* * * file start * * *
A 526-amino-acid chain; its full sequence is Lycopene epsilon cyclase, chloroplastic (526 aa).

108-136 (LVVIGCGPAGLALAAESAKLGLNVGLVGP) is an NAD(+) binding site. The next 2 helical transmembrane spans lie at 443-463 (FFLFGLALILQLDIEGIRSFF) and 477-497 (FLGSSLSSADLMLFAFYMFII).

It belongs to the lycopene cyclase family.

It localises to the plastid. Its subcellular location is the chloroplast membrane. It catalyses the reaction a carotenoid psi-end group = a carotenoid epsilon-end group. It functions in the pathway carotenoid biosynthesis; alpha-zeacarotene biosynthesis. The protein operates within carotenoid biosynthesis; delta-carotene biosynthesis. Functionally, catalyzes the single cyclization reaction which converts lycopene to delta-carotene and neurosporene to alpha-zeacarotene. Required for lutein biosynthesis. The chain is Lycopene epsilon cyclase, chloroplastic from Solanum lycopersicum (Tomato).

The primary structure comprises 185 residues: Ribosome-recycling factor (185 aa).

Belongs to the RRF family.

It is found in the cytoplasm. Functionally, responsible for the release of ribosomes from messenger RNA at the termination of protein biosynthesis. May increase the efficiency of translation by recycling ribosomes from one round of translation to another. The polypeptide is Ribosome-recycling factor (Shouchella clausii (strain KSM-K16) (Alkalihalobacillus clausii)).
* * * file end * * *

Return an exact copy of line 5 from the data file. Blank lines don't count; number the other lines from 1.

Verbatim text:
The primary structure comprises 185 residues: Ribosome-recycling factor (185 aa).